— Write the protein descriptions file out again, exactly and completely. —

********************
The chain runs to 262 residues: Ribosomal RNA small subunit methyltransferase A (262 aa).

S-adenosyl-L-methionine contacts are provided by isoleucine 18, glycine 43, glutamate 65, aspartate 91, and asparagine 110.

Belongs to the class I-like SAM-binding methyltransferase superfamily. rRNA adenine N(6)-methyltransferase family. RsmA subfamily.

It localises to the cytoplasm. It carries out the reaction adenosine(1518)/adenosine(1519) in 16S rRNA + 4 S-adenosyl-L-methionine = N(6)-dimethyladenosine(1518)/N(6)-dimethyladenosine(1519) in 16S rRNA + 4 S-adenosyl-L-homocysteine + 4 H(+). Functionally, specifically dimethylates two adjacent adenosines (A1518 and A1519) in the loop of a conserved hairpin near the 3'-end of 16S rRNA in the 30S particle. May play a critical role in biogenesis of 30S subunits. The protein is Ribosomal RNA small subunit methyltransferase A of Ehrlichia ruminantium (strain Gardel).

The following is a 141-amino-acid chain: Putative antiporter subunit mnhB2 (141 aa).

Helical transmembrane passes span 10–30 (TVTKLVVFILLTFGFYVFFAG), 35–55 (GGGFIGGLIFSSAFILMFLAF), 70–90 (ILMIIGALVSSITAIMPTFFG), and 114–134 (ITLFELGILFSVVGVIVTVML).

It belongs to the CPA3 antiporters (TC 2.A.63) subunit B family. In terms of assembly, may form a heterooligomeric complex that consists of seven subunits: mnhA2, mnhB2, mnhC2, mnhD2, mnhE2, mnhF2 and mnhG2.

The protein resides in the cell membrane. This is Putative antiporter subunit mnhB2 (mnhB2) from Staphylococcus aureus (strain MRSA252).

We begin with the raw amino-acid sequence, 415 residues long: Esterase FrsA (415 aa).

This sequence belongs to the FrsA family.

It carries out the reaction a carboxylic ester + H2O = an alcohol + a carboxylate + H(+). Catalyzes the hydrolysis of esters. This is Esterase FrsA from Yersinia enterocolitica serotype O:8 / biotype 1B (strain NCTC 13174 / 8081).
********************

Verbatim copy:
The chain runs to 262 residues: Ribosomal RNA small subunit methyltransferase A (262 aa).

S-adenosyl-L-methionine contacts are provided by isoleucine 18, glycine 43, glutamate 65, aspartate 91, and asparagine 110.

Belongs to the class I-like SAM-binding methyltransferase superfamily. rRNA adenine N(6)-methyltransferase family. RsmA subfamily.

It localises to the cytoplasm. It carries out the reaction adenosine(1518)/adenosine(1519) in 16S rRNA + 4 S-adenosyl-L-methionine = N(6)-dimethyladenosine(1518)/N(6)-dimethyladenosine(1519) in 16S rRNA + 4 S-adenosyl-L-homocysteine + 4 H(+). Functionally, specifically dimethylates two adjacent adenosines (A1518 and A1519) in the loop of a conserved hairpin near the 3'-end of 16S rRNA in the 30S particle. May play a critical role in biogenesis of 30S subunits. The protein is Ribosomal RNA small subunit methyltransferase A of Ehrlichia ruminantium (strain Gardel).

The following is a 141-amino-acid chain: Putative antiporter subunit mnhB2 (141 aa).

Helical transmembrane passes span 10–30 (TVTKLVVFILLTFGFYVFFAG), 35–55 (GGGFIGGLIFSSAFILMFLAF), 70–90 (ILMIIGALVSSITAIMPTFFG), and 114–134 (ITLFELGILFSVVGVIVTVML).

It belongs to the CPA3 antiporters (TC 2.A.63) subunit B family. In terms of assembly, may form a heterooligomeric complex that consists of seven subunits: mnhA2, mnhB2, mnhC2, mnhD2, mnhE2, mnhF2 and mnhG2.

The protein resides in the cell membrane. This is Putative antiporter subunit mnhB2 (mnhB2) from Staphylococcus aureus (strain MRSA252).

We begin with the raw amino-acid sequence, 415 residues long: Esterase FrsA (415 aa).

This sequence belongs to the FrsA family.

It carries out the reaction a carboxylic ester + H2O = an alcohol + a carboxylate + H(+). Catalyzes the hydrolysis of esters. This is Esterase FrsA from Yersinia enterocolitica serotype O:8 / biotype 1B (strain NCTC 13174 / 8081).